Originally published in Island Ad-Vantages, November 3, 2022 and The Weekly Packet, November 3, 2022
Enviro group asks for two years for new whale rules
Keliher, cautiously optimistic, calls it ‘an about face’
by Leslie Landrigan
The Center for Biological Diversity (CBD) in a surprise move sided with the lobster industry in asking a federal district court judge to grant fishing regulators two years to come up with new whale-protection rules, according to Patrick Keliher, commissioner of Maine’s Division of Marine Resources, in an update.
CBD had originally asked for new rules in six months, which the lobster industry feared could result in a sudden and drastic curtailment of fishing, if not a complete shutdown of the fishery.
“The Center for Biological Diversity, in their case against the National Marine Fisheries Service, has done an about face,” Keliher said in an emailed update on October 25. “Their filing last Friday [October 28] asked the judge to implement a two-year process to develop and implement those rules.”
Should the judge agree to a two-year timeline, that would amount to a reprieve not just for the lobster industry but for the coast of Maine. Federal District Judge James Boasberg had decided on September 21 that NMFS must write new rules that reduce the risk to the endangered right whale by 90 percent. The lobster industry and the coastal businesses that depend on it would have had only six months to adapt to those new rules if Boasberg had agreed to CBD’s original time frame.
CBD also asked that NMFS’s biological opinion, which includes a conservation proposal, be abandoned while new rules are developed.
That rulemaking process, plus a two-year-or-more timeline, was what the industry had asked for, Keliher said. Representing lobster fishermen in the litigation are DMR, Maine Lobstermen’s Association, Maine Lobstering Union and Mass Lobstermen.
Keliher called the development “good news,” but warned the judge must agree before the two-year window is final.
“I am cautiously optimistic that he will agree that time is needed, given the complexity and difficulty of what we are facing,” Keliher said. “We expect a decision on this case in November.”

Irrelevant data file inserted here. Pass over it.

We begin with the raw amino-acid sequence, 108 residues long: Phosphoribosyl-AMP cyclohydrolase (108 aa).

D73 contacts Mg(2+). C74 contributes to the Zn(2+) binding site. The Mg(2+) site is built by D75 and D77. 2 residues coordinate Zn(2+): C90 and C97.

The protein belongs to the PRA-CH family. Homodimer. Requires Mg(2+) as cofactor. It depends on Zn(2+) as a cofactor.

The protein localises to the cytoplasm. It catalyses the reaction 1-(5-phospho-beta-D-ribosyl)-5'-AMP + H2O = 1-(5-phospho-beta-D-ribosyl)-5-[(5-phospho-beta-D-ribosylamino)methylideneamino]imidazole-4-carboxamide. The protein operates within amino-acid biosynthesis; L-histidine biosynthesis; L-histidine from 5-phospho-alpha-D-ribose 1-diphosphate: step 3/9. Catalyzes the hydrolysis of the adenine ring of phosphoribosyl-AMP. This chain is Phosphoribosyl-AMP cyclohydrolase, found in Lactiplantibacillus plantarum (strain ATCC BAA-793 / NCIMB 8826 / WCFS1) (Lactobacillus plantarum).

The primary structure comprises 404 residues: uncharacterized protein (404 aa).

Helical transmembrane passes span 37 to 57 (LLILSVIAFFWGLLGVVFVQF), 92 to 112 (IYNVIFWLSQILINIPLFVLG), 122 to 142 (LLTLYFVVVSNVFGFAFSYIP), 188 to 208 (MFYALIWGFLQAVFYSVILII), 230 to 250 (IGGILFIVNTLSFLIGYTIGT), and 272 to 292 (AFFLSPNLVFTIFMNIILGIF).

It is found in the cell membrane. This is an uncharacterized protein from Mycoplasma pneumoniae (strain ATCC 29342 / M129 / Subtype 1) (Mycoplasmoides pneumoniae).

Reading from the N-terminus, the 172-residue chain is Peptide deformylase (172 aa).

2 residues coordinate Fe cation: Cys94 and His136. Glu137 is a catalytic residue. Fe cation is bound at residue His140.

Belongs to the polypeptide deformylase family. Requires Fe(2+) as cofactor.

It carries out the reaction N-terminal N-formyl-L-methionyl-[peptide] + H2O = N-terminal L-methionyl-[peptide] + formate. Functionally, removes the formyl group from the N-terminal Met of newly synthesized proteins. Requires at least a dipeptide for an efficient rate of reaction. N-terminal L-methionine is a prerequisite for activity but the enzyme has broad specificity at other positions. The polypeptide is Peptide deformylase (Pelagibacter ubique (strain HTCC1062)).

How the lawsuit happened
CBD, along with several other environmental groups, brought the initial federal lawsuit in 2018. They charged the NMFS with violating the Endangered Species Act because its existing lobster fishing regulations weren’t stringent enough.
NMFS came up with new rules on August 31, 2021, but those still weren’t strict enough for the environmentalists. They went back to court demanding NMFS reduce the risk to whales by 90 percent. The rules issued in August only reduced the risk by 50 percent, according to NMFS. Boasberg sided with the environmentalists in September and told both sides to come back with proposals in October.
That’s where CBD changed tack.
At the heart of the disagreement is whether right whales swim where lobstermen fish. Lobstermen say a 90 percent risk reduction in the Gulf of Maine won’t save any whales but will put them out of business.
In a separate lawsuit, the Maine Lobstermen’s Association has challenged NMFS’s data on the location of right whales as bad science.
“The importance of the MLA case can’t be overstated, as this is where the arbitrary use of the data is being argued, which could modify the risk reduction target, if successful,” Keliher said.
The MLA lost its initial challenge to the rule, but recently won an expedited appeal.
Keliher said the court could rule on it in late January or February.